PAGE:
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FTX Creditors Could Lose Fund Recovery as IRS Proposes $24 Billion Tax Bill for Exchange

Last Updated December 12, 2023 2:08 PM
Josh Adams
Last Updated December 12, 2023 2:08 PM
Key Takeaways
  • FTX creditors have hit a new roadblock towards retrieving their stolen funds.
  • The IRS is claiming a tax bill of $24 billion, putting their payback in jeopardy.
  • Lawyers have said there is “no basis” for the claim.

The collapse of crypto exchange FTX sent shockwaves through the digital asset industry. Now, the reverberations are being felt in bankruptcy court as the US Internal Revenue Service (IRS) tries to extract billions in supposed unpaid taxes.

The IRS Comes for Creditor Payout, FTX Responds

In a recent filing , FTX fired back against the taxman’s claims, arguing the $24 billion bill would leave little for the exchange’s creditors and victims. FTX’s lawyers said: “There is simply no basis to support the IRS’s meritless claims.”

The exchange’s legal team also said the amount was “orders of magnitude greater than any income the Debtors ever earned.”

In unusually fiery prose, the bankrupt exchange maintained the tax claims are inflated beyond reason. It stated in its filing: “This Alice in Wonderland argument has no support in the law.”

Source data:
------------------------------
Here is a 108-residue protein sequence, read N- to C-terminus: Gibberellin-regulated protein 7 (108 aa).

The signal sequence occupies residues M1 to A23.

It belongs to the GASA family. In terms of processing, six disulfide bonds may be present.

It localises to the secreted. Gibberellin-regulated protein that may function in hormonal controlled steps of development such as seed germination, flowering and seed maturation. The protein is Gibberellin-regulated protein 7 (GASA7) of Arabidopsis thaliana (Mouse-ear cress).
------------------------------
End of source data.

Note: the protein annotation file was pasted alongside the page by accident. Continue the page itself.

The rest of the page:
At the core of the clash is whether the court should “estimate” the IRS’s claims now or allow the agency to finish auditing FTX’s taxes first – a process that could drag on for months. FTX wants to settle on an amount sooner, knowing that any taxes extracted by the IRS will diminish the pool of assets available to reimburse bilked customers and investors.


FTX argued: “The IRS’s reliance on its own processes only serves to delay distributions to those truly injured.”

The exchange warned that IRS inaction coupled with wildly optimistic tax claims would handcuff FTX’s administrators. Funds reserved for the American government cannot be paid out to other creditors until the actual tax liability is fixed.

The IRS started at $44 billion before revising to $24 billion. FTX, meanwhile, believes the true figure, if any, is far lower. The lawyers pointed out that FTX only operated for three years and overall lost billions of dollars.

They said: “It just makes no sense that a company that lost many billions of dollars would have a substantial tax liability, much less one for $24 billion.”

U.S Government Tougher Than Ever Post-FTX

The current state of affairs represents a marked turn for the crypto industry in its dealings with US authorities. Previously operating in a legal gray zone, digital asset startups are now facing increased scrutiny from agencies like the IRS and Department of Justice.

US officials are cracking down on any perceived partiality, and want to be seen doing so. This is especially true after Sam Bankman-Fried, now convicted on all charges for his role at FTX, managed to woo so many in U.S politics and government.

The exchange crumbled in November 2022 after a liquidity crunch spiralled out of control. Customers rushed to withdraw funds as doubts emerged about the financial health and management of FTX and its affiliated trading firm, Alameda Research.

In less than a week, FTX went from a $32 billion crypto giant to bankruptcy. Investigations soon uncovered that FTX founder Sam Bankman-Fried allegedly misused customer deposits to prop up Alameda’s risky bets.


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